Both view points have won wars in the past. And both have also lost wars in the past. Once again a choice has to be made.
Tuesday, March 22, 2011
First Meeting of the Combined Defense Staff of the Scandinavian Defense Union
September 10th, 1946
Gentlemen, please take your seats so we may begin. I would like to start be welcoming all of you to today’s meeting. Over the last 4 weeks since the signing of the defense treaty we have established a common staff headquarters here to coordinate a common defense and to allow for the most efficient use of resources. Our 4 nations have agreed to fight towards a common goal. Today we will receive a series of presentations to provide everyone with the most up to date picture of where the war now stands. Major Puurunen please begin.
Thank you, Sir. First of all let us cover the status of the war in Finland so far. As we all know that on July 10th the Russians launched an invasion of Finland. Based on captured documents and radio intelligence we believe the Russians were hoping for a quick drive to capture the city of Helsinki. Our intelligence services have found that the Russian forces are organized into a single organization called the 1st Finnish Front. We have been able to so far identify elements of at least 10 Russian infantry divisions, 2 cavalry divisions and 2 tank corps in the forces attacking out of the Karelian Isthmus. Through radio intelligence we have been able to identify an additional 2 infantry divisions based near Petsamo, but so far they have made no offensive moves. Strangely most of the units we have fought so far seem to be second class divisions with limited tank, artillery, and aircraft support. This is in stark contrast to the Russians behavior during the final battles of 1944. At that time the Russians used 3 Fronts made up of close to 35 front line divisions, supported by 18 tank regiments, 3000 artillery pieces and close to 1500 planes to force the Finns out of the war.
The Russians underestimated the ability of the Finns to resist their invasion. We believe this underestimation was based on faulty reports from the Russian members of Allied Control Commission that were observing Finnish disarmament beginning in late 1944. Thankfully members of the Finnish military were able to hide large amounts of arms and equipment in several hundred cashes. The Russians made no attempt to hide the preparations for the attack; this information gave the Finnish military time to complete a limited mobilization before the attack came. The Finnish Army units on the border managed to delay the Russians just long enough for additional Finnish and Swedish units to deploy. This combined force of Finnish and Swedish divisions was able to stop the Russian advance. The front in Finland has been stable for the last 2 weeks; right now the Russians are about 50 kilometers outside of Helsinki. As we speak the front roughly runs from Porvoo on the Baltic, north through the villages of Askola and Artjarvi, east through the town of Kouvola and is anchored on Lake Saimaa at Savitaipale. So far the Russian advances have been contained to this narrow bulge.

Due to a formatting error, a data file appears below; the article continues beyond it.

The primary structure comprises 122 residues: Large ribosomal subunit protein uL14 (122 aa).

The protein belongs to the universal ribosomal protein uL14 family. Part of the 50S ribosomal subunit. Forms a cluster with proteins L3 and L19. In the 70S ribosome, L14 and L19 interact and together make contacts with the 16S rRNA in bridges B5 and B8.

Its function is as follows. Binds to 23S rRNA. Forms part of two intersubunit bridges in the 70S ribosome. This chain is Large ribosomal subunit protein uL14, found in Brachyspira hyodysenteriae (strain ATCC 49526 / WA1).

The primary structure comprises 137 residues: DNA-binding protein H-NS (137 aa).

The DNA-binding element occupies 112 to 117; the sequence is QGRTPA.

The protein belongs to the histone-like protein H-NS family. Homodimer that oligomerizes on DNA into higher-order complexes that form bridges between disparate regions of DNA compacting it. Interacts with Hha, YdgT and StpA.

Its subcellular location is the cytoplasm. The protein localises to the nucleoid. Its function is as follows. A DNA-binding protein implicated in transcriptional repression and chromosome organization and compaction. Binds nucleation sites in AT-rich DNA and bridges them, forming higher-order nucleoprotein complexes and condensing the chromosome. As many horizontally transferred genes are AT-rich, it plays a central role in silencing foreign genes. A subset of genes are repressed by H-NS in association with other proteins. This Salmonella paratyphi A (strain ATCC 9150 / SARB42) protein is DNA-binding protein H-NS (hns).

The status of our land forces right now is good. We have been receiving vast amounts of modern weapons and supplies from the NATO nations. Those items have allowed our units to reach a level of combat effectiveness in excess of anything we fielded in the last war. The militaries of Finland and Sweden have been at full mobilization for the last 2 months. The Finnish Army now stands at 15 infantry divisions, 12 independent battalions and 2 armored brigades. The Swedish Army now stands at 10 Infantry Divisions, 3 motorized brigades, 3 armored brigades. The Norwegian Army now stands at 2 infantry divisions, 2 independent infantry brigades, 1 motorized brigade and 2 armor battalions. There are another 6 Norwegian infantry brigades forming and once completed they will be organized into an additional 2 divisions. The Danish Army fields 1 infantry brigade, with another in training. Also we have, 1 brigade of Poles, 2 brigades of Germans, a battalion of Czechs, and a battalion of Estonians trained. We are now forming another 4 brigades of Germans that should be ready in another month or so.
Once the weakness of the Russian force was identified we began preparing for a counter attack. We have built up a force of 5 infantry divisions, 4 independent infantry brigades, 3 armored brigades, supported by 600 artillery pieces and 400 modern aircraft. At 0400 tomorrow morning that force will begin an attack to retake the town of Kouvola and then will drive south to Kotka thereby cutting the Russian Front in two. Our goals are simple; remove the Russian threat to Helsinki, destroy as many Russian units as we can, and drive them out of Finland. At the very least we have to retake the fortifications of the Salpa line. With those fortifications we can dig in and wait for the Russians next move.